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Web application vulnerability assessment shows patching progress

White Hat founder and CEO Jeremiah Grossman said more improvements are needed, but companies can learn from firms taking website security seriously.

Companies are making progress in Web application security, patching throngs of website holes, according to the latest research being presented today by WhiteHat Inc.

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The Web application vulnerabilities assessment firm has been analyzing vulnerability data over the last three years, collecting information almost weekly from more than 1,300 of its customer websites using its WhiteHat Sentinel scanning tool. WhiteHat found a 61% vulnerability resolution rate, a slight increase over previous reports it issued. Still, the firm said much work needs to be done. Currently, 64% of websites contain at least one serious vulnerability.

"We want to start answering the harder question of what works for companies resolving the most serious vulnerabilities quickly," said Jeremiah Grossmann, a Web security researcher and founder and chief technology officer of WhiteHat.

For the first time, WhiteHat took a closer look at company websites that didn't have serious vulnerabilities. Those websites were nearly identical to those with serious flaws, but they started out with fewer issues and made progress repairing vulnerabilities quickly. The issue plaguing nearly all websites is cross-site scripting (XSS) vulnerabilities. 

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"These sites fix their vulnerabilities," Grossman said. "It comes down to business goals and businesses caring to take [secure software development] seriously; over time they're pushing just as much code, but they're pushing less vulnerabilities."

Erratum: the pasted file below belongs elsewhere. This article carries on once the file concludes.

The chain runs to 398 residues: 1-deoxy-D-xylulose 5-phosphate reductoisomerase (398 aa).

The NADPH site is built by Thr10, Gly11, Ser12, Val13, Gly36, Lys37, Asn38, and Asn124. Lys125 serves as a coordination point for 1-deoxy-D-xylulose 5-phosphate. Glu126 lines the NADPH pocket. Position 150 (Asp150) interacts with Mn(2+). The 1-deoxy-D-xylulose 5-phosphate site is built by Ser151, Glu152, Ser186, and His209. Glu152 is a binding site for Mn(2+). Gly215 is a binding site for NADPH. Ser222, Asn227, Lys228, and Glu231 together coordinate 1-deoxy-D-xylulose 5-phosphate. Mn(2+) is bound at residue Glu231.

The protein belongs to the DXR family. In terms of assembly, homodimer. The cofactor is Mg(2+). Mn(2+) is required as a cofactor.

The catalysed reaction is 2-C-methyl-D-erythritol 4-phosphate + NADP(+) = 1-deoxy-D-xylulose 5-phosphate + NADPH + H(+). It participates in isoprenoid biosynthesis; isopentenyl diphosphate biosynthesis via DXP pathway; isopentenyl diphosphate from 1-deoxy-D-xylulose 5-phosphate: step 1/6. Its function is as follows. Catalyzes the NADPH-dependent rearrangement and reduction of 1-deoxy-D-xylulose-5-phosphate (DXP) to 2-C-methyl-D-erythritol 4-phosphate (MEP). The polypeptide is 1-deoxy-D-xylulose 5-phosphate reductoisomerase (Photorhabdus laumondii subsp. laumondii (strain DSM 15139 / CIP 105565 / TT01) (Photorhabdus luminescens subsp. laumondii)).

While XSS vulnerabilities are the easiest to fix, the sheer number of the errors make repairing them a daunting task for some businesses. XSS holes enable attackers to inject malicious JavaScript code and turn a legitimate website into an attack platform targeting visitors. Meanwhile, SQL injection vulnerabilities and cross-site request forgery are also problematic and open the door to less sophisticated attackers using automated tools to find them, Grossman said.

"SQL injection throws up helpful error messages for hackers," Grossman said. "If it regurgitates a database error message, then a hacker immediately knows there's a way in."

XSS errors are likely to be found in 66% of websites scanned by WhiteHat. Meanwhile, information leakage, in which a website reveals sensitive information such as developer comments, user information, internal IP addresses, source code, software version numbers and other error messages, occurs almost 50% of the time.

Websites that contain errors which lend themselves to content spoofing show up in 31% of scans. Content spoofing allows a hacker to set up phishing scams, forcing legitimate sites to redirect visitors to malicious content.

WhiteHat also found the "time-to-fix" gap increasing for some vulnerabilities, meaning much more work needs to be done to expedite the patching of serious flaws. XSS errors take about 67 days to repair, an increase of 9 days over WhiteHat's previous report. Content spoofing took 87 days to resolve, an increase of 16 days, and cross-site request forgery took 93 days to fix, an increase of 37 days.

A number of problems make it difficult to resolve vulnerabilities quickly: The coding may be old and no one within the organization has the ability to make repairs, or the code may belong to a third party. Compliance is also a major driver for fixing coding errors, Grossman said. If an error does not result in a compliance violation, flaws become less of a priority, he said.

Despite an effort by many organizations to highlight secure software development best practices, the vulnerability scans show developers continuing to produce shoddy code, Grossman said. Communication is a major issue, he said. IT security and development organizations must coordinate when it comes to dealing with website vulnerabilities to close the time-to-fix gap.

"Security pros have to coordinate with the development group when errors are found and that puts them in compromised position, explaining software security problems to developers," he said. "While there's been a lot of chatter about secure coding, it hasn't permeated in the Web application area, which is still relatively new; it's going to take more time."

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